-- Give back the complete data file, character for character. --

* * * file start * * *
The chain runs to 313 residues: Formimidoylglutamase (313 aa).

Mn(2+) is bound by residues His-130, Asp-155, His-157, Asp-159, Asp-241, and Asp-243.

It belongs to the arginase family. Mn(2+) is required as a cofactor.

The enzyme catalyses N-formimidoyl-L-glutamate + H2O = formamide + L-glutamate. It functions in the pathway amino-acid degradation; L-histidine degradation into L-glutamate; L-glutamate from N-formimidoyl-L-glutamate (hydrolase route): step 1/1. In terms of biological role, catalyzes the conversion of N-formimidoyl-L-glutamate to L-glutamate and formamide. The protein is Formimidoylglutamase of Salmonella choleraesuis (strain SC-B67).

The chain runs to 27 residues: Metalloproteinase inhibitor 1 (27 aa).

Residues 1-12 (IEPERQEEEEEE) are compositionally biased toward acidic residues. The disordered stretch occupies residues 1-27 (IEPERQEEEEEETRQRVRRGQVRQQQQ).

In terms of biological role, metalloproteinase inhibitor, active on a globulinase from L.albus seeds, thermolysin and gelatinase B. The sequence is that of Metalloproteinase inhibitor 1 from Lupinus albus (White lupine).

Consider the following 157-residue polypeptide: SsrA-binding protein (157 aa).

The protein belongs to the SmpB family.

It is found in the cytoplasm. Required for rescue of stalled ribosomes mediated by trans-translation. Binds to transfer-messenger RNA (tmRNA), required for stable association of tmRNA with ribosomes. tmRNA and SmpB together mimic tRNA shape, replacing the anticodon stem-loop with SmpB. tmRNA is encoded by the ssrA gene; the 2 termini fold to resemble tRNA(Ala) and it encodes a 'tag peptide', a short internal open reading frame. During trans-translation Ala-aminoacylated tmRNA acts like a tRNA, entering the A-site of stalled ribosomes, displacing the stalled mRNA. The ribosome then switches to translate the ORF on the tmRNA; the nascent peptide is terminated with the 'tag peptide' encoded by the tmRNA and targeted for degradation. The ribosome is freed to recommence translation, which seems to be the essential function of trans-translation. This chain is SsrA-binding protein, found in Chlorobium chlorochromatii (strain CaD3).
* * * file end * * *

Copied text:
The chain runs to 313 residues: Formimidoylglutamase (313 aa).

Mn(2+) is bound by residues His-130, Asp-155, His-157, Asp-159, Asp-241, and Asp-243.

It belongs to the arginase family. Mn(2+) is required as a cofactor.

The enzyme catalyses N-formimidoyl-L-glutamate + H2O = formamide + L-glutamate. It functions in the pathway amino-acid degradation; L-histidine degradation into L-glutamate; L-glutamate from N-formimidoyl-L-glutamate (hydrolase route): step 1/1. In terms of biological role, catalyzes the conversion of N-formimidoyl-L-glutamate to L-glutamate and formamide. The protein is Formimidoylglutamase of Salmonella choleraesuis (strain SC-B67).

The chain runs to 27 residues: Metalloproteinase inhibitor 1 (27 aa).

Residues 1-12 (IEPERQEEEEEE) are compositionally biased toward acidic residues. The disordered stretch occupies residues 1-27 (IEPERQEEEEEETRQRVRRGQVRQQQQ).

In terms of biological role, metalloproteinase inhibitor, active on a globulinase from L.albus seeds, thermolysin and gelatinase B. The sequence is that of Metalloproteinase inhibitor 1 from Lupinus albus (White lupine).

Consider the following 157-residue polypeptide: SsrA-binding protein (157 aa).

The protein belongs to the SmpB family.

It is found in the cytoplasm. Required for rescue of stalled ribosomes mediated by trans-translation. Binds to transfer-messenger RNA (tmRNA), required for stable association of tmRNA with ribosomes. tmRNA and SmpB together mimic tRNA shape, replacing the anticodon stem-loop with SmpB. tmRNA is encoded by the ssrA gene; the 2 termini fold to resemble tRNA(Ala) and it encodes a 'tag peptide', a short internal open reading frame. During trans-translation Ala-aminoacylated tmRNA acts like a tRNA, entering the A-site of stalled ribosomes, displacing the stalled mRNA. The ribosome then switches to translate the ORF on the tmRNA; the nascent peptide is terminated with the 'tag peptide' encoded by the tmRNA and targeted for degradation. The ribosome is freed to recommence translation, which seems to be the essential function of trans-translation. This chain is SsrA-binding protein, found in Chlorobium chlorochromatii (strain CaD3).